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MACPAC Releases June 2023 Report to Congress

Congressional advisory panel proposes payment policy recommendations for safety-net hospitals

The Medicaid and CHIP Payment and Access Commission (MACPAC) released its June 2023 Report to Congress on Medicaid and CHIP today, with recommendations on modifying payment policy for safety net hospitals. In addition, the report contains insights on integrating care for people who are dually eligible for Medicaid and Medicare, improving access to Medicaid coverage for adults leaving incarceration, and identifying barriers to Medicaid home- and community-based services (HCBS).

“This report provides valuable guidance to policymakers on addressing federal payments to safety-net hospitals, helping people who are dually eligible for Medicaid and Medicare receive integrated care, as well as improving access to Medicaid,” said MACPAC Chair Melanie Bella. “We believe these recommendations and insights have the potential to make a difference in the lives of Medicaid beneficiaries in every state.”

Chapter 1 focuses on safety-net hospitals. The Commission recommends automatic adjustments to disproportionate share hospital (DSH) payments, which are jointly financed between the federal and state governments and are statutorily required to offset hospitals’ uncompensated care costs and support the financial stability of the nation’s safety-net hospitals. The Commission recommends four actions that would improve the relationship between total DSH funding and the need for DSH payments to provide states with greater certainty regarding available DSH funds.

Chapter 2 looks at integrating care for the 12.2 million people who are dually eligible for Medicaid and Medicare. Dually eligible beneficiaries experience fragmented care and poor health outcomes due to a lack of coordination of services. For dually eligible beneficiaries, integrating coverage could improve their care experience, and reduce federal and state spending. This chapter provides information for states developing integrated care strategies and details the delivery system mechanisms available for integrating care.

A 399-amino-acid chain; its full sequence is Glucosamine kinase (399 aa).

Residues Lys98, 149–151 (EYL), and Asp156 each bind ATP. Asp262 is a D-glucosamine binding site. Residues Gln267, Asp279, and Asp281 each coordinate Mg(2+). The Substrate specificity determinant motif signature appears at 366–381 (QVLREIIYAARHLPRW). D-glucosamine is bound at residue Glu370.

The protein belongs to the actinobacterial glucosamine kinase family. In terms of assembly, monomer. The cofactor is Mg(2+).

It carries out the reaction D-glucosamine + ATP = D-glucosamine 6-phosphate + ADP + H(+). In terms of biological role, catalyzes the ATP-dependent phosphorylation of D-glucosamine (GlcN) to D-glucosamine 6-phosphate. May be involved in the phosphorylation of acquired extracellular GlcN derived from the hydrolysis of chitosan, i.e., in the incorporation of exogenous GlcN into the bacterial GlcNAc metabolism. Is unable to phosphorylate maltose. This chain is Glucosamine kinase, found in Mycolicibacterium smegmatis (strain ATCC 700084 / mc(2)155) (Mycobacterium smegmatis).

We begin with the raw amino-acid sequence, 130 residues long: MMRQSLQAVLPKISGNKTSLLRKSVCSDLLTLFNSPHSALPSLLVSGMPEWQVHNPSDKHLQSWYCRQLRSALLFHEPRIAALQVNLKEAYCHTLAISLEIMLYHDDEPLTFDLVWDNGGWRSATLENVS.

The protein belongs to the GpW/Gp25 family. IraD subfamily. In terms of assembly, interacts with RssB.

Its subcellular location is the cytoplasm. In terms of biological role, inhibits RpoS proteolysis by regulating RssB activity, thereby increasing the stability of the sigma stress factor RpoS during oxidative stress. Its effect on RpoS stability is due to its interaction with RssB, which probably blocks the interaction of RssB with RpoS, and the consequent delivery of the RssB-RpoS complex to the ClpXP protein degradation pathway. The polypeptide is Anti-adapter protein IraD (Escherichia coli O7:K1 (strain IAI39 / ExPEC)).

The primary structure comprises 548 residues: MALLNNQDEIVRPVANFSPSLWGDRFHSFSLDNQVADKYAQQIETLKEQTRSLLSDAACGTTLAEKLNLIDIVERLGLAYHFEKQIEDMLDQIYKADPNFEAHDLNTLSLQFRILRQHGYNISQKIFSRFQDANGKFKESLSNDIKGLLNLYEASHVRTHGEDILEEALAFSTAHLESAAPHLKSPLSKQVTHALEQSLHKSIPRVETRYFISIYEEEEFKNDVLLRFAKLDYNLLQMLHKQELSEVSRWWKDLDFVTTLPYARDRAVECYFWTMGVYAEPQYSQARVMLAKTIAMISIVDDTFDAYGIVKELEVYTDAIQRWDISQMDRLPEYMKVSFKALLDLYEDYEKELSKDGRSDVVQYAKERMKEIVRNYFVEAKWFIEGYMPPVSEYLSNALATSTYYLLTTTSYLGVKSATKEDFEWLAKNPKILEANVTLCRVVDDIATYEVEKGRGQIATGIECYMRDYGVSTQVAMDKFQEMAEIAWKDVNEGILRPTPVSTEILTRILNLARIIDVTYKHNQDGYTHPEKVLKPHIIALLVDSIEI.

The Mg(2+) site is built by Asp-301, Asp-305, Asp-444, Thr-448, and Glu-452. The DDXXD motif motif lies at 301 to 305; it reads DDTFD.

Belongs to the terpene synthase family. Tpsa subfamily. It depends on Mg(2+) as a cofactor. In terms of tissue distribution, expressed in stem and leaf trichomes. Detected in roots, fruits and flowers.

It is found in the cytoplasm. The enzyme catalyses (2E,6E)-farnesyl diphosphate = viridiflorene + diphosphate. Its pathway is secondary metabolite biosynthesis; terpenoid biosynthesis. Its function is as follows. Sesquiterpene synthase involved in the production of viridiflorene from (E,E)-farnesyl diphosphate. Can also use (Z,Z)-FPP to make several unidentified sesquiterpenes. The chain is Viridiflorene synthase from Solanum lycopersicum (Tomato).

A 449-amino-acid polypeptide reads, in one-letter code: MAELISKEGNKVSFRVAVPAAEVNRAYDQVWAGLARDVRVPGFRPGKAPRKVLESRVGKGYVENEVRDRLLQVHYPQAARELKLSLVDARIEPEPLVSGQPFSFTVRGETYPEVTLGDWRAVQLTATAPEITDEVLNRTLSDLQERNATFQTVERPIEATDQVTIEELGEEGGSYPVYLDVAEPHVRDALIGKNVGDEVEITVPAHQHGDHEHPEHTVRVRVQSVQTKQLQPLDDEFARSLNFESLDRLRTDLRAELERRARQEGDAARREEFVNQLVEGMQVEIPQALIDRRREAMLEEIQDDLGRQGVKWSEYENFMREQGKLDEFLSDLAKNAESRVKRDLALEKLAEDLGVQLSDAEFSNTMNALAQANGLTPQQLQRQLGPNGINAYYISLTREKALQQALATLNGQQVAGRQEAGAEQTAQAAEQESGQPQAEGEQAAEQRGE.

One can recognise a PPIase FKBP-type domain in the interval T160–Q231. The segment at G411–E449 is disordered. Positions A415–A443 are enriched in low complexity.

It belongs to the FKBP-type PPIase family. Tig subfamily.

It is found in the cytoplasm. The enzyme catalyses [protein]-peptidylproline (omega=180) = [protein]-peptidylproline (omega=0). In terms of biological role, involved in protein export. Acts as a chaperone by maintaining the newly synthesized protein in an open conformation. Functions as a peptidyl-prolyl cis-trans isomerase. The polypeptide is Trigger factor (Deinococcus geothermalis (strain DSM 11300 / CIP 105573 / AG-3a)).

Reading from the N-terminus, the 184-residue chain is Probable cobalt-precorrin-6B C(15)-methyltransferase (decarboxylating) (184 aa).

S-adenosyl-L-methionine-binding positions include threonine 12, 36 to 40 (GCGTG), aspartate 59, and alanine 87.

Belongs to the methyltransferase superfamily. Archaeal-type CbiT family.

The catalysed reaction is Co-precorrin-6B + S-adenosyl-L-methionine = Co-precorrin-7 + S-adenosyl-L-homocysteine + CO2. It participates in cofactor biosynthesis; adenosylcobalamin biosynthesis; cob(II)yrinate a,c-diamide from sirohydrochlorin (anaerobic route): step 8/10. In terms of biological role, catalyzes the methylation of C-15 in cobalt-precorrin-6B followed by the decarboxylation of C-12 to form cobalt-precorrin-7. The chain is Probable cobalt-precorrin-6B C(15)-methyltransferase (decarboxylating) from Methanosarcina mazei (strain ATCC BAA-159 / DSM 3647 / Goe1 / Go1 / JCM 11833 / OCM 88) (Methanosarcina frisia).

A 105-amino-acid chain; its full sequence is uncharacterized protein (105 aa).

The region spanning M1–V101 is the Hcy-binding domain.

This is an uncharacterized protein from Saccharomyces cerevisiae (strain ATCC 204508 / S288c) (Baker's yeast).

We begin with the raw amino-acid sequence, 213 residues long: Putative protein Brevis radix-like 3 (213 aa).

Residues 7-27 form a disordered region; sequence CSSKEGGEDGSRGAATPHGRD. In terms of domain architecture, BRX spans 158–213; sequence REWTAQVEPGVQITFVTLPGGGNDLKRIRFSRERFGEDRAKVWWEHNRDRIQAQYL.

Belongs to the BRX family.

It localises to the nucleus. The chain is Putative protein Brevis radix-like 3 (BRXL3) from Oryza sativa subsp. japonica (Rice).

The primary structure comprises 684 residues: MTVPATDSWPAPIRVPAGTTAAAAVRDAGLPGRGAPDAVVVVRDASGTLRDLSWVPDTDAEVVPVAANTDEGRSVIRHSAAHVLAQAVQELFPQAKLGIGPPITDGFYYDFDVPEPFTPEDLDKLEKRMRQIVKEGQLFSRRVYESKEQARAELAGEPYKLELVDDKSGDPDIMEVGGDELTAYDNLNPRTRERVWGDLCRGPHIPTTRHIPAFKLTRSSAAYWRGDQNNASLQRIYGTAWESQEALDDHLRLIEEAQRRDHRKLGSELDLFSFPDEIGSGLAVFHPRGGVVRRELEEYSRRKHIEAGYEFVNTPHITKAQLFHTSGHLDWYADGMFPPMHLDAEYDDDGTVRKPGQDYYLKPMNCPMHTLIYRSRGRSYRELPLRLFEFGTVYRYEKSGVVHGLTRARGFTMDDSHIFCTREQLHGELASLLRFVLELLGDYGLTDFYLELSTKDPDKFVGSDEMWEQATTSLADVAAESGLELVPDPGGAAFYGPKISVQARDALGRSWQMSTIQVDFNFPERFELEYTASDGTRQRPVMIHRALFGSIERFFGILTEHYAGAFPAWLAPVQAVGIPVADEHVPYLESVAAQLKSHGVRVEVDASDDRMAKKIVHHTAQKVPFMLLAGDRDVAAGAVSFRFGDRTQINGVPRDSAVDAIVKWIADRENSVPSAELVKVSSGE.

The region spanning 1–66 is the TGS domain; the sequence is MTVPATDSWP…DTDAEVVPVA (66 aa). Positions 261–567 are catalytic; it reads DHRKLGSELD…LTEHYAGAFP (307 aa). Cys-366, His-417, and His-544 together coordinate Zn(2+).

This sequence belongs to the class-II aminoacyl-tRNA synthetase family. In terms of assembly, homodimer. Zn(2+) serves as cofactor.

Chapter 3 examines the challenges faced by adults leaving incarceration and their ability to access Medicaid coverage and health care services. While Medicaid’s role is limited during incarceration, it is an important source of coverage for individuals released into the community. Congress and states have shown interest in improving health care transitions for this population as they leave incarceration. This chapter summarizes demographic characteristics, health-related social needs, and health status of justice-involved adults and describes state efforts and challenges to providing timely Medicaid coverage and access to care for adults leaving state prisons and local jails.

The final chapter is focused on Medicaid HCBS, which enable people who need long-term services and supports to live in their home or a home-like setting in the community. While HCBS is not a mandatory benefit, all Medicaid programs currently provide some HCBS benefits. This chapter provides an overview of Medicaid coverage of HCBS, including eligibility, benefits, and spending, as well as the range of federal HCBS authorities. It also examines the barriers for beneficiaries and state challenges in administering these programs.



The Medicaid and CHIP Payment and Access Commission is a non-partisan legislative branch agency that provides policy and data analysis and makes recommendations to Congress, the Secretary of the U.S. Department of Health and Human Services, and the states on a wide array of issues affecting Medicaid and the State Children’s Health Insurance Program (CHIP). For more information, please visit: